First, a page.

The 3ie-IFPRI seminar series is designed to highlight innovative papers on impact evaluation and facilitate discussion of new impact evaluation research. The seminars are held on one Thursday of each month from 12:00-1:30pm at IFPRI’s Washington DC headquarters (2033 K St. NW). To RSVP to any event, please contact Juvy Villaroman (firstname.lastname@example.org)
June 7: A Discussion of the Methodological Approach and Findings from a Quasi-Experimental Evaluation of an Economic and Social Empowerment Intervention in Mozambique
Speakers: Holly Burke and Samuel Field, FHI 360
Discussant: Jeffrey Bingenheimer, George Washington University
Conference room 7AB
View the webcast here.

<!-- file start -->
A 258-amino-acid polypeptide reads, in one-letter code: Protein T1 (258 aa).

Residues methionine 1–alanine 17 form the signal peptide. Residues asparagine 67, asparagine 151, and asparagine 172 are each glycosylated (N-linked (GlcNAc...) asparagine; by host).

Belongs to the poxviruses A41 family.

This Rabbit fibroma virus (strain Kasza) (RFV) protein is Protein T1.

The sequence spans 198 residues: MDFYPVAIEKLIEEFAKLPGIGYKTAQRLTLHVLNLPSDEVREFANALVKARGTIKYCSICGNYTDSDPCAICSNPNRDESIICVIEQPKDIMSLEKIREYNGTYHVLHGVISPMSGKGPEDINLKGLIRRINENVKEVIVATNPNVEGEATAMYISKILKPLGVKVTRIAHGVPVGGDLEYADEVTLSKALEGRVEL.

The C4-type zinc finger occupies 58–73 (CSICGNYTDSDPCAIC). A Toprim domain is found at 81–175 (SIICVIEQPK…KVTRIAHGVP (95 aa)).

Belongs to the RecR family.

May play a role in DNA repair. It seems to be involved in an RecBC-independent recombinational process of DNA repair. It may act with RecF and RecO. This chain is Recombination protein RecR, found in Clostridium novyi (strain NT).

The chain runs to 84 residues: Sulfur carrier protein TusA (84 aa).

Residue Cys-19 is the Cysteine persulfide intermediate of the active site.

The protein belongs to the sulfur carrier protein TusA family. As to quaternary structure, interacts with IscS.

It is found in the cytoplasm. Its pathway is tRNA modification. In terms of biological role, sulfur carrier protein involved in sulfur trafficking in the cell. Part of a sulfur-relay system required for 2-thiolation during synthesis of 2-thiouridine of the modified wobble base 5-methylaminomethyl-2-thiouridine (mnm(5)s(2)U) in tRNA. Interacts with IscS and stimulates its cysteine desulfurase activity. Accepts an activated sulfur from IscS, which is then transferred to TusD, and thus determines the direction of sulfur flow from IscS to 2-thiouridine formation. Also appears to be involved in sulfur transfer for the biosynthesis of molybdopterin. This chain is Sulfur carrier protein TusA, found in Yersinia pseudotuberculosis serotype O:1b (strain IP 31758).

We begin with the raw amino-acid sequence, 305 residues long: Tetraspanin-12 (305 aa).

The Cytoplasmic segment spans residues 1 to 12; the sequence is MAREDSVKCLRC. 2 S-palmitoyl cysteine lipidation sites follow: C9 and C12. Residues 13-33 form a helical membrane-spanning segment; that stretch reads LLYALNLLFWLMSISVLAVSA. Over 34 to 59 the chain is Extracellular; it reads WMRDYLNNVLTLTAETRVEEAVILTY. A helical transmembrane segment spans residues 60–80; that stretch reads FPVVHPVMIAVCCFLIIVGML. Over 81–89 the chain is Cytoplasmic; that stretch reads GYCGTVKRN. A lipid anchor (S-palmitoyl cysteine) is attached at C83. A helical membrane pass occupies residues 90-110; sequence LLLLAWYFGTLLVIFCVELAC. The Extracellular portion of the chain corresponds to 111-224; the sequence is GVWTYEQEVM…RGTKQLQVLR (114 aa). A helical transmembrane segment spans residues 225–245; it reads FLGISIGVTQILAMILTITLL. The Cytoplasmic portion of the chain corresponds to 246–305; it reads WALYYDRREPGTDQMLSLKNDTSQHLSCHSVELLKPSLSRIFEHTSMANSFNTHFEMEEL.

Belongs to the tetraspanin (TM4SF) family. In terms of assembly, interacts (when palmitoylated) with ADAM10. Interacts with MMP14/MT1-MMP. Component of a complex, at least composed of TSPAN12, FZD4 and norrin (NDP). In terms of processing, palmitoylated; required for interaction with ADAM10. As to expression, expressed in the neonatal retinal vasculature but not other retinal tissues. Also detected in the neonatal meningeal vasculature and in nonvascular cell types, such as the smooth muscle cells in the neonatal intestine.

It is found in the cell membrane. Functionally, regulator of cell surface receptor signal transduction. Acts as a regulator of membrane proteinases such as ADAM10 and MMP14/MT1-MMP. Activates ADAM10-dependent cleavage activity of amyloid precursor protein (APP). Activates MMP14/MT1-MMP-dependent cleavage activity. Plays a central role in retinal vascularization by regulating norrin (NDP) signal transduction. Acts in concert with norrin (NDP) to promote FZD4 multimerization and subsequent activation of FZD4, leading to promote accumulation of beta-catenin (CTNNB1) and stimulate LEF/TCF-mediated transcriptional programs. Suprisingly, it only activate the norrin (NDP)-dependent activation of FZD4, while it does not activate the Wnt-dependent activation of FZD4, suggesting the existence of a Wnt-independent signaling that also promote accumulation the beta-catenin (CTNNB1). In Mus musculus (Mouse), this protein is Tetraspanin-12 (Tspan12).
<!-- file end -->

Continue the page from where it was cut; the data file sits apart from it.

Abstract: Women and girls are disproportionately affected by the HIV epidemic. This is especially true in Zambézia Province, Mozambique, where HIV prevalence among women aged 15-24 is estimated to be 16%–more than triple the proportion of men the same age. Based on evidence that increased economic opportunities for women and girls can reduce HIV risk behaviors, our goal was to determine whether a combined economic and social intervention called Women First had the desired effect of reducing adolescent girls’ vulnerability to HIV. Employing multi-level exact matching and difference-in-differences (DD) estimation, we estimated intervention effects on two primary outcomes of interest: knowledge related to gender-based violence and school attendance. The original plan was to examine the impacts on five other outcomes related to HIV vulnerability (e.g., self-reported six-month incidence of transactional and intergenerational sex). However, preliminary analysis of baseline data from the intervention group revealed that this study was not able to obtain accurate measures for these outcomes. The DD estimates for the two outcomes that were analysed indicated no statistically significant impact of the intervention. During the presentation we will describe our methodological approach and findings. We will also discuss how the findings can inform future evaluations of programs aimed at reducing girls’ vulnerability to HIV in sub-Saharan Africa.